The Pirates' signing of John Jaso to a cheap two-year deal and subsequent outright of Jorge Rondon turned out to be two of the last moves made throughout the game before Christmas, at which point most front offices shut down for awhile. The Bucs probably won't do much else for a few days, and they might now be done acquiring position players.
If this is the Pirates' last significant position-player move of the offseason, it's underwhelming but helpful, in about the same way a lot of moves in the Bucs' previous three offseasons appeared to be at the time. Many of those worked even better than they looked at the time, obviously, and this one has a similar flavor. Clearly, Jaso can hit. He posts consistently good averages (even if he's likely to have a bit of BABIP regression next season), and his patience will make him a welcome addition to the Pirates' lineup -- his Steamer/600 projection of 64 walks ranks second among Pirates next season, behind only Andrew McCutchen. He's a career .178 hitter against lefties, but that's fine, since the Bucs have Michael Morse and Jason Rogers (and, later, Josh Bell) to minimize Jaso's exposure to them. Jaso should provide a consistent on-base threat against righties, and at a very reasonable price.
Of course, Jaso has spent most of his career behind the plate or at DH, which means that, for the second consecutive year, the Pirates are planning on giving the bulk of their plate appearances at first base to a guy who hasn't really played first base. Despite the Bucs' experience the first time around, this is less of a big deal than it seems to be, and less of a big deal than some fans will make of it. Pedro Alvarez's epic bed-crapping at first last year doesn't disprove the basic truth that most players can handle first base. In fact, I'm struggling to think of players who've failed as spectacularly at any new position as Alvarez did last year (although, to be fair, that might be partly because teams don't often allow wayward experiments to go on as long as the Alvarez mess did last year). Hanley Ramirez in the outfield last season comes to mind, but Alvarez-type situations are rare.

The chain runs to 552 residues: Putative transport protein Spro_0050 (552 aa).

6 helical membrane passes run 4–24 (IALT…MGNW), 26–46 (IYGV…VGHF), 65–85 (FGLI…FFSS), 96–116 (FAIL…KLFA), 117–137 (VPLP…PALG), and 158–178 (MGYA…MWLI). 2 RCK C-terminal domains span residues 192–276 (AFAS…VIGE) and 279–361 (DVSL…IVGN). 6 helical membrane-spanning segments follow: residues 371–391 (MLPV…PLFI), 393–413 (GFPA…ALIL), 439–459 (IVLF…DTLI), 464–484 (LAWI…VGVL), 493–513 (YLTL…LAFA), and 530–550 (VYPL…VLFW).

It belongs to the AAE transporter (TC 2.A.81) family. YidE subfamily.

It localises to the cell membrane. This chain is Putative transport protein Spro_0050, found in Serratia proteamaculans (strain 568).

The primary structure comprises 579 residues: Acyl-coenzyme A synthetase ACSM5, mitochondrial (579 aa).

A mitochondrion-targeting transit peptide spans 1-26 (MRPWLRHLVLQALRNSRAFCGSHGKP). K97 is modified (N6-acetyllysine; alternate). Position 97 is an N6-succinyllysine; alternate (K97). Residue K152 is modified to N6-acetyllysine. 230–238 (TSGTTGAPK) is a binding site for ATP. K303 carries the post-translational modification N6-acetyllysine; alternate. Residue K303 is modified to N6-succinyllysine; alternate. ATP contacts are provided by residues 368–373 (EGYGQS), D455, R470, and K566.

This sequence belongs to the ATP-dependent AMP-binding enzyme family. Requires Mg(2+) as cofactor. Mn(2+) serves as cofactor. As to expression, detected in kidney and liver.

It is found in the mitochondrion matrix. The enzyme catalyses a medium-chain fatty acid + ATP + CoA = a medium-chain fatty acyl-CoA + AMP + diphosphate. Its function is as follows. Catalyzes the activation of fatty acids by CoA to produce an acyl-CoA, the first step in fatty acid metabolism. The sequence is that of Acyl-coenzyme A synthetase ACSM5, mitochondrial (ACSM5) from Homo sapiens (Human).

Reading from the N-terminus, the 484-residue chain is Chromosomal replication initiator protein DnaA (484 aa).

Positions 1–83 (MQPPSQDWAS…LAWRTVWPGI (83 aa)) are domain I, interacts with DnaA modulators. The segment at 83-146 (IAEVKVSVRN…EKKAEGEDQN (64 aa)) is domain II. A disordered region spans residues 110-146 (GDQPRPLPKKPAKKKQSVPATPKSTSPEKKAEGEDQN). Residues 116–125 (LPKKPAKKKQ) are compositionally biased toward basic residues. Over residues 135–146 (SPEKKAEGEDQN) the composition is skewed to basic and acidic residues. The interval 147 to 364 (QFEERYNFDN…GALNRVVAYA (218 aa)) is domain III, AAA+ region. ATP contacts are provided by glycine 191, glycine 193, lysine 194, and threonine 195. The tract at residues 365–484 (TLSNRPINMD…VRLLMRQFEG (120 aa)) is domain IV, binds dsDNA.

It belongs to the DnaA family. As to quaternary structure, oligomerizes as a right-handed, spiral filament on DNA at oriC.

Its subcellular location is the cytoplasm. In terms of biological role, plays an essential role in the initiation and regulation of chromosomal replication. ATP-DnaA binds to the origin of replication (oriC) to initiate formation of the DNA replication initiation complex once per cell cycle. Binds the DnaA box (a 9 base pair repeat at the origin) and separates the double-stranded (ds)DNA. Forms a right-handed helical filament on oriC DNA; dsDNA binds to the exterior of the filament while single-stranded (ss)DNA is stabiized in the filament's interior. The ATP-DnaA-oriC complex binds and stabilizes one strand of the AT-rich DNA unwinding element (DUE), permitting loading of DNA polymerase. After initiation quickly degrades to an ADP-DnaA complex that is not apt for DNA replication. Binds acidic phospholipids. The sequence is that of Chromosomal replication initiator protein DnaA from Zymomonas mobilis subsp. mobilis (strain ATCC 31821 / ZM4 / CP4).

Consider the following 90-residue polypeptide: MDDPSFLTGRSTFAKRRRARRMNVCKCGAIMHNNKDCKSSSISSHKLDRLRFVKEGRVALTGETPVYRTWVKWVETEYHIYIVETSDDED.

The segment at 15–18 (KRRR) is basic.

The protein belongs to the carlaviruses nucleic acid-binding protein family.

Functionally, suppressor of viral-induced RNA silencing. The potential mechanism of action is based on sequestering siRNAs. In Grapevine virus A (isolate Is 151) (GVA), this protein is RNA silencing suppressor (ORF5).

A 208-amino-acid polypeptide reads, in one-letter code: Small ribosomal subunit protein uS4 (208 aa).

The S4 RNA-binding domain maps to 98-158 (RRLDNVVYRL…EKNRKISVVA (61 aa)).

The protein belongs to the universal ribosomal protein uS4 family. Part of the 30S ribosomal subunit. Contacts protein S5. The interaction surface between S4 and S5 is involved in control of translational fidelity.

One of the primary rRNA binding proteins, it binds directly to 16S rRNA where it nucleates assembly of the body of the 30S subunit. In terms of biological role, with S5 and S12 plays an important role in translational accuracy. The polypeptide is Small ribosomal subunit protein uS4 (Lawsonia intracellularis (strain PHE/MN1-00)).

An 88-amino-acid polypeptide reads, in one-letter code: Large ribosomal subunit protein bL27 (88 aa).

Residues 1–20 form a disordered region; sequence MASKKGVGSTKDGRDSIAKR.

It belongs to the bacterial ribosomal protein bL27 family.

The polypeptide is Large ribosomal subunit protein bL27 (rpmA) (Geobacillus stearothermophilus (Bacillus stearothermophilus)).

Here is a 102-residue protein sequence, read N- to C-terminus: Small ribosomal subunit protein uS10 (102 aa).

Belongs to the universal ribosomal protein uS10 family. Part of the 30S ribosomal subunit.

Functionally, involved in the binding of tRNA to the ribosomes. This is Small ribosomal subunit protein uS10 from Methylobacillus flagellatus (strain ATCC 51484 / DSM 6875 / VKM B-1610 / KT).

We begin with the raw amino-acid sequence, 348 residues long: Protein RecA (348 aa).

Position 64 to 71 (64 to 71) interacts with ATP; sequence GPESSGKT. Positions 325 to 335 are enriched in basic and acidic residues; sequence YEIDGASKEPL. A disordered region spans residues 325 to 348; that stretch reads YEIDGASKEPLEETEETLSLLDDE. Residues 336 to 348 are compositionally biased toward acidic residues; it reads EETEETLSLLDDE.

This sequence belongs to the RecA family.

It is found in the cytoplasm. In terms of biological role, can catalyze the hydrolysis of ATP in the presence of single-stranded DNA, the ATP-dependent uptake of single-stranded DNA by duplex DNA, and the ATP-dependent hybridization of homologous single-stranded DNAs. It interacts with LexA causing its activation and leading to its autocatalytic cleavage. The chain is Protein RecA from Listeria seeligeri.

An Alvarez-type implosion seems rarer still when considering that Jaso was a catcher. As Jeff Sullivan pointed out in his analysis of the deal, the recent history of catchers making the transition to first has been a promising one -- Buster Posey, Joe Mauer, Jason Phillips, Scott Hatteberg and any number of others have had success with the move. The same is probably largely true of third basemen switching to first, so the Pirates are clearly taking on a bit of risk here, but the risk looks small.
On a dollars-to-production basis, Jaso is probably about as good as the Pirates could have done. There remain broader questions about the financial ramifications of their overall strategy -- it's no accident that the Pirates' current Jaso / Morse / Rogers / Bell / Jake Goebbert first base arrangement saves money versus what Alvarez and Morse would have cost, and the Pirates' decisions this offseason (in which they essentially swapped Neil Walker and Jon Niese's salaries and then cut costs in their rotation by dumping Charlie Morton and bringing in Ryan Vogelsong) demonstrate pretty clearly that they aren't planning to have a significant payroll next season. That continues to be a shame, and like Joshua, I'm confused by some of the moves that got the Pirates to this point. Whatever we might make of all that, though, the Jaso acquisition isn't the problem. Despite its low cost, it's a nifty little move that should make the Pirates a bit better.